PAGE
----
The advantages of a home inspection

The advantages of a home inspection

You’re about to make an offer on the house of your dreams… Do you have to have it inspected or not? Let’s look at the advantages of a home inspection.

Is having a home inspected before purchasing it necessary? Can you do it yourself or should you call on a qualified building inspector?

These are just some of the questions you will have to ask yourself as a homebuyer.

While home inspections are not mandatory, they are strongly recommended.

Here are 3 reasons why.

1. In what shape is the home?

After investigating the home, the inspector will give you a report.

This report will enlighten you on the general condition of the home and all immediate repairs.

However, an inspector’s role is not to convince you to buy the home or not. He is not obliged to tell you how much all the repairs will cost.

He assesses your home based on what he sees:

  • Structure
  • Cladding
  • Roof
  • Plumbing
  • Electricity
  • Heating
  • Central AC
  • Interior
  • Insulation and ventilation

2. Are there any visible defects?

When you buy your first home, chances are you don’t know much about renovating and even less about building codes. By calling on a professional home inspector, you make sure that the inspection will be done in compliance with recognized building standards.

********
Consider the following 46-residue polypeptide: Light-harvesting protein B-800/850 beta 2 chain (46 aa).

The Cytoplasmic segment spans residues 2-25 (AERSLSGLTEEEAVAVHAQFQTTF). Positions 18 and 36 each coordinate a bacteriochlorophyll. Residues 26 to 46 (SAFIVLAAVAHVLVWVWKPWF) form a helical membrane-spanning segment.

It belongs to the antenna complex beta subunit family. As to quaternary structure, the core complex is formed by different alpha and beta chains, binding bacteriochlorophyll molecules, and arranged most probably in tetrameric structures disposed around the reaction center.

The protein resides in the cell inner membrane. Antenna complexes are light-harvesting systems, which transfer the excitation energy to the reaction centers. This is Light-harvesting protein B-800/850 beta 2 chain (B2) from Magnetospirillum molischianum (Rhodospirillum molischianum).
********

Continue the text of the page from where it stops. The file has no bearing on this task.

It’s important to understand however that the purpose of an inspection prior to purchasing a home is to find visible defects and not hidden ones.

A home inspection is a buyer’s best recourse against hidden defects because it demonstrates that a prudent and diligent person could not have seen them, subject to other conditions for recourse for hidden defects.

An inspection that reveals no visible defects will reinforce the buyer’s claim that the defect was hidden and undetectable by a prudent and diligent buyer.

Should a judge determine that the defect alleged in a legal proceeding is not hidden but visible, and that the buyer had the building inspected, the buyer will have recourse to sue the inspector. It goes without saying that the responsibility for failing to detect a visible defect falls on the inspector hired to find them.

3. Using the inspection as a negotiation tactic

In general, the purchase offer on a home includes a clause that states that the
offer is conditional on a home inspection that must be conducted in the 7 days following the contract signing.

The inspection report becomes a handy bargaining chip.

For example, if the inspection reveals that the insulation is lacking and that the heating costs are too high, you could ask the seller to lower their price accordingly or get them to have the necessary work done before taking possession.

If the inspection report reveals defects that greatly reduce the value of the home, you can renege without any financial penalty.